But I just could not continue living like this—not knowing where we would get money for food and clothing. The two girls were married to boys from Nebraska– Ed King and Will Unzicker—and so we all decided to pull up stakes and move to Nebraska. The girls and I rode in the passenger section of an “immigrant train” and the boys rode in the baggage car. We left Andrew behind in Missouri where he worked as a blacksmith from time to time.

After our move, we seldom saw or heard from Andrew. He would occasionally visit us in Nebraska. He would go to Sam’s gas station, barefooted, much to Sam’s irritation. One day during the early 1920s we told him goodbye and he walked off down the road and we never heard from him again. Someone told us later that Andrew had gone to Portland, Oregon, in 1924. We advertised for him out in that area but got no response. My dear playmate and husband had abandoned his family years earlier, but it made my heart sad to realize he was never coming back and was probably living a miserable life. Perhaps losing his father at such an early age had affected him more than I realized, for he was never quite able to meet the challenges of providing for and loving a family. He was known to have said, “When I feel I can no longer be of use on this earth, I’ll jump in the river.” Sam still believes Andrew drowned himself in the Columbia River.

My son Samuel was born in Lamar, Missouri, and had been named Samuel Truman after John Anderson Truman who lived in Lamar. (You would know him years later as the father of Harry S. Truman.) After moving to Holdrege, Nebraska, at age 13 and living on the farm six miles north of town for a while, Sam learned to love and master all aspects of farming. He was one of the pioneer farmers of Holdrege and farming captured him the rest of his 98 years. Why in the Phelps County Courthouse cornerstone is “one perfect corn ear raised by Sam Schrock in 1910!” He was the very opposite of his father, Andrew. As a family, we worked hard and knew how to make the most of what we had. That first year we broke 15 acres of sod. And I could tell my oldest son would make something of himself when that first winter we had no money to buy fuel, Sam took his two brothers and with their two little white mules gathered 15 wagon loads of buffalo chips and corn stalks so we could survive the cold winter with a little bit of comfort. We lived in that sod house for ten years.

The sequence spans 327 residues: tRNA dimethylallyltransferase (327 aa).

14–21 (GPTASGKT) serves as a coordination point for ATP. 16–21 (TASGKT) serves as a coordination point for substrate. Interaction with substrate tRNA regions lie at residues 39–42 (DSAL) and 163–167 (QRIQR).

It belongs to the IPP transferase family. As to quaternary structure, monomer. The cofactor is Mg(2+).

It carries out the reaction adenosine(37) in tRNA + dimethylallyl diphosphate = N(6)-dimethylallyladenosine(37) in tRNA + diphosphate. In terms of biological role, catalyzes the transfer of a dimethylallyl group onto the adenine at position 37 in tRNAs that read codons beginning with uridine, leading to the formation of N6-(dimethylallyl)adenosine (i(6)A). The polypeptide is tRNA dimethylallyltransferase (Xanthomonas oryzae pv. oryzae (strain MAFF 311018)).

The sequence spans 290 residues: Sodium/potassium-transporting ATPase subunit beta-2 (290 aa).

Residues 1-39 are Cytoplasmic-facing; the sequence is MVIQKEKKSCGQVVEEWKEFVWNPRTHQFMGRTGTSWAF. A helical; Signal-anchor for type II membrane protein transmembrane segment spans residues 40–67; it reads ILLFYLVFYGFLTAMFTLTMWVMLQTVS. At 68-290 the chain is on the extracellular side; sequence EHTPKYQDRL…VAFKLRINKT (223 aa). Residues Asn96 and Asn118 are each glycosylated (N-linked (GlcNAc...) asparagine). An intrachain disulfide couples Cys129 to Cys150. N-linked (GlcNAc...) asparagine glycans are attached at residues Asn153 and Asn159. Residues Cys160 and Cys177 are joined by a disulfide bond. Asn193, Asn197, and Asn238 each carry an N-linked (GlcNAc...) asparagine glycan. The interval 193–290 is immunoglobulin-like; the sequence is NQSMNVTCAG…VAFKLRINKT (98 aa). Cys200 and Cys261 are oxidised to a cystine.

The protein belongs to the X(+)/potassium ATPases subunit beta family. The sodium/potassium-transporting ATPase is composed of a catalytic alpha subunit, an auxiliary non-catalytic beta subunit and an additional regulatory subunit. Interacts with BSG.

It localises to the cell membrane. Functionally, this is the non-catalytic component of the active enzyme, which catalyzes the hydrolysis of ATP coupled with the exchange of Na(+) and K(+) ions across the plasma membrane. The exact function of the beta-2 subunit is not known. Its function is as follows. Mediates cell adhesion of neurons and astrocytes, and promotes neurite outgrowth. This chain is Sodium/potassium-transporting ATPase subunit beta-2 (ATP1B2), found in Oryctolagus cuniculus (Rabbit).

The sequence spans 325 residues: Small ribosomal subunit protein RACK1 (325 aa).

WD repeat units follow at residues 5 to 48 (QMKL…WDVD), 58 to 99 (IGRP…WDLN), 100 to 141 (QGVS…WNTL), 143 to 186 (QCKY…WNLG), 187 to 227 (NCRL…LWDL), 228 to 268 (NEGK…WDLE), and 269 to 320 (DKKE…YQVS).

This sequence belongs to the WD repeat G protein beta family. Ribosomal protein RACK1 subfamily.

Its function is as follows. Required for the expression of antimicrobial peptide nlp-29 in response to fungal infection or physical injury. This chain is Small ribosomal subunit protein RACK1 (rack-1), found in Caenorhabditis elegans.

I sent Samuel to a sod schoolhouse two months in the spring and two months in the fall. Every morning he left home carrying his own chair, walking one mile in the rain, snow, sleet, hail, blizzard, or Nebraska heat, to sit around a long wooden table in the center of the room.

In 1903 Samuel married a sweet, kind woman, Helen Sauer, and they bought a 1000-acre farm near Holdrege. Sam used his good business sense again and again. He bought a grinder and mixed his own feed using a scoop of corn, a scoop of cobs and a bundle of atlas sorgo. Using this method his cattle feeding program continued to show a profit. The Great Depression didn’t seem to have a great effect on him.